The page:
Every operation has a operative report which is an accounting of procedure.  The record should also include the patient’s medical history, any tests (CT scans, etc)  and a followup exam after the procedure.  Physicians who are “helping others” don’t put these records together, administrative people do and they aren’t just required for publishing papers.  They are infact, legal documents that go to the health records department of an institution.  Now, would you like try again to explain why only 1 percent of the procedures had “definitive data”?

          • If you happened to look into it, the main places to get this treament are Poland, Mexico, and Bulgaria. Most people who have this 45 min outpatient procedure are from outside those countries. It’s hardly difficult to imagine why extensive data, including follow-up info, doesn’t exist for most of these cases.

  11. Thanks for the great article. My daughter was recently diagnosed with MS and I’ve been following this controversy closely for the last 8 months. I’m not convinced there is any long term benefit to this procedure, but I want to find out!! To oppose trials just doesn’t make any sense. The honorable minister is obviously playing a political game in the interests of the big pharmaceutical lobbyist and has no concern for the many suffering Canadians. It’s a disgrace. I would certainly vote to have her removed given the opportunity.

  12. Health Minister Leona Aglukkaq just signed my son’s DEATH CERTIFICATE. I can’t help but wonder how she would feel if I signed her child’s DEATH CERTIFICATE having no medical background and having done no proper medical research to try to first save her child.

    Thank you Anne for clearly reporting on how Canada’s Health Minister Leona Aglukkaq, feels about Canadian citizens living with MS and CCSVI. Leona Aqlukkaq’s actions are disgraceful. She “should” feel so ashamed of her actions and blatent disregard for suffering Canadians that she “should” resign immediately.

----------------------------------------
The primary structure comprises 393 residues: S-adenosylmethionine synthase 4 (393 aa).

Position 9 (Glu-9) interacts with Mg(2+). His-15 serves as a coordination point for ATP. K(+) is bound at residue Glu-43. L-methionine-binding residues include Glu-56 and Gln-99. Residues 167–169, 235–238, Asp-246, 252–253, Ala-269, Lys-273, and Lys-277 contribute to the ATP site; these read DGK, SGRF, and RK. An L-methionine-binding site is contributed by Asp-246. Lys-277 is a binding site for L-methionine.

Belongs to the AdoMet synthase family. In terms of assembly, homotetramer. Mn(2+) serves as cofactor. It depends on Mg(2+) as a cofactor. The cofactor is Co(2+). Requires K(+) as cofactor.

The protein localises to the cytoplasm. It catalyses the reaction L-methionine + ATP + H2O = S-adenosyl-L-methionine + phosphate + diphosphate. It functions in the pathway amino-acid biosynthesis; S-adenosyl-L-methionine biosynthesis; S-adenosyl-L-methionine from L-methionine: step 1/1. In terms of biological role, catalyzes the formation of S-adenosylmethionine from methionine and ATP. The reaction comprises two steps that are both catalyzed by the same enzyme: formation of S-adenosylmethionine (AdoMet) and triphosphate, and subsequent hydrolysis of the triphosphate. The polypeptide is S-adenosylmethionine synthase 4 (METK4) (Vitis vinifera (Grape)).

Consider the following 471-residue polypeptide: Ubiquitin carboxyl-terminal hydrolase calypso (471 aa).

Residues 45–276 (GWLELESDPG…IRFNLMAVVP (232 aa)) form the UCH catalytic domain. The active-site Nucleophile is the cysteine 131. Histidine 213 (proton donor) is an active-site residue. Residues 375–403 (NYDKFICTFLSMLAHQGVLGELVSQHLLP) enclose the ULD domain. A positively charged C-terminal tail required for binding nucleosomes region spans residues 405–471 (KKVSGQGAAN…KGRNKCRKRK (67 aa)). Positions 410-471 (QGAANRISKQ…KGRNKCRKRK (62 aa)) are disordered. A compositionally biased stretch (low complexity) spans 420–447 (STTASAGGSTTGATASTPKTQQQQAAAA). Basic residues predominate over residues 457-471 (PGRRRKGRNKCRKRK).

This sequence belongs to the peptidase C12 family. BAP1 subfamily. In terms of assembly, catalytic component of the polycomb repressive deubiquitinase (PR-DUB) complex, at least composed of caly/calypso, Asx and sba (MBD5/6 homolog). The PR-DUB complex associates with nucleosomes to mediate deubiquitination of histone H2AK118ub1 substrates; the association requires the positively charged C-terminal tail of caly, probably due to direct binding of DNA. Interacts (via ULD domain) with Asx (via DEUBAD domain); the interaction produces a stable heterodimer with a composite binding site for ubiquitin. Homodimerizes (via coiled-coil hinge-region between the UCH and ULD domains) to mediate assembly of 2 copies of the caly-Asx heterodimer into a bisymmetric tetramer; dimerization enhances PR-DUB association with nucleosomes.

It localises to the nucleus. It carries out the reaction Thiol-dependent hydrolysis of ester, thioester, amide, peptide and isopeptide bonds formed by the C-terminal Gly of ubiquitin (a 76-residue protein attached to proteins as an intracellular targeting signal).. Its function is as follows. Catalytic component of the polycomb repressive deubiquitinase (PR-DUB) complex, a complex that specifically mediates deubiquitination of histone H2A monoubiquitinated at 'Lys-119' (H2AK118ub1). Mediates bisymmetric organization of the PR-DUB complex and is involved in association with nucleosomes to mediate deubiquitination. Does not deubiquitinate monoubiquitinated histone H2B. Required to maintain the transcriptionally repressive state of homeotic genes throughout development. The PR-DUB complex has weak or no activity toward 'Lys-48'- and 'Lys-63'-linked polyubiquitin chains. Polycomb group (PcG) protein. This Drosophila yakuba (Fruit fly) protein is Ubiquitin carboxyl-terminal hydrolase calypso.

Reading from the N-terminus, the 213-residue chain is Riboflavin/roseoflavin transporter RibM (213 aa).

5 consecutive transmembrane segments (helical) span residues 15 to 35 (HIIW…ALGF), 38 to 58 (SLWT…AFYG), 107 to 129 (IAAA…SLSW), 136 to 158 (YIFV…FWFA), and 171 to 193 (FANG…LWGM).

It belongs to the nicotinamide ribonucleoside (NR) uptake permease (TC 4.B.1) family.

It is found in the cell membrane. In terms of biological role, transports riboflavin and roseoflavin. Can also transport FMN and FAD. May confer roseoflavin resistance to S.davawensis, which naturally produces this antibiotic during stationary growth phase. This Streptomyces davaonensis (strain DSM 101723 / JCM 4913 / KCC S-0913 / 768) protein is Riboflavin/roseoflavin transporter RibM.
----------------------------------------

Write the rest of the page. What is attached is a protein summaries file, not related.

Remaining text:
God Bless my son, who struggles so hard to stay human each and every day. God Bless Kirsty Duncan for fighting so hard for him and all Canadians suffering from both MS and CCSVI. God Bless all who will never stop fighting for my son’s life and the lives of all Canadians with CCSVI. I must believe that ‘truth’ will prevail and some how, some one, some where, will hear our plea and listen to the research already done and being done and DO THE RIGHT THING IN CANADA NOW. I cannot give up HOPE or I will help Leona Aglukkaq slowly kill my son. I can never do that. Therefore I will continue to up hold and support all who are doing the same for my son, and always have HOPE.

  13. I am in no way shape or form a friend of this current government.

    That being said, as a physician, I am all for a cautious approach to this procedure. The evidence in support of the CCVSI theory is far from conclusive, and venous angioplasty is neither cheap nor risk-free.

    If this procedure is widely adopted before there is a definitive answer as to whether is is safe and effective (and to date such an answer does not exist), then we run the risks of wasting valuable health-care resources on an ineffective treatment, and possibly causing harm.

    • @ Doug, as a physician of course your going to back you fellow physicians. as a physician of course your going to side with caution if you have not already educated yourself on CCSVI. as a physician of course your going to play god with peoples lives. for god sake man look outside the box. look at what is happening outside of Canada. your ignorance is not surprising.

      ” If this procedure is widely adopted before there is a definitive answer
      as to whether is is safe and effective (and to date such an answer does
      not exist), then we run the risks of wasting valuable health-care
      resources on an ineffective treatment, and possibly causing harm.”

      before posting an idiotic uneducated comment like that do some research.

      the student has become the teacher.

      •  Gentledroid17 reply is a good example of the type of response coming from the pro-Zamboni lobby.  If you don’t share the same opinion, you are certainly part of a conspiracy, a big pharma executive, a neurologist or simply not intelligent.

        Can you have better arguments than treating Doug The Box an uneducated idiot?

        • And of what intelligence is the person that knowingly argues with an uneducated idiot? 

    • Mr. Doug the Box,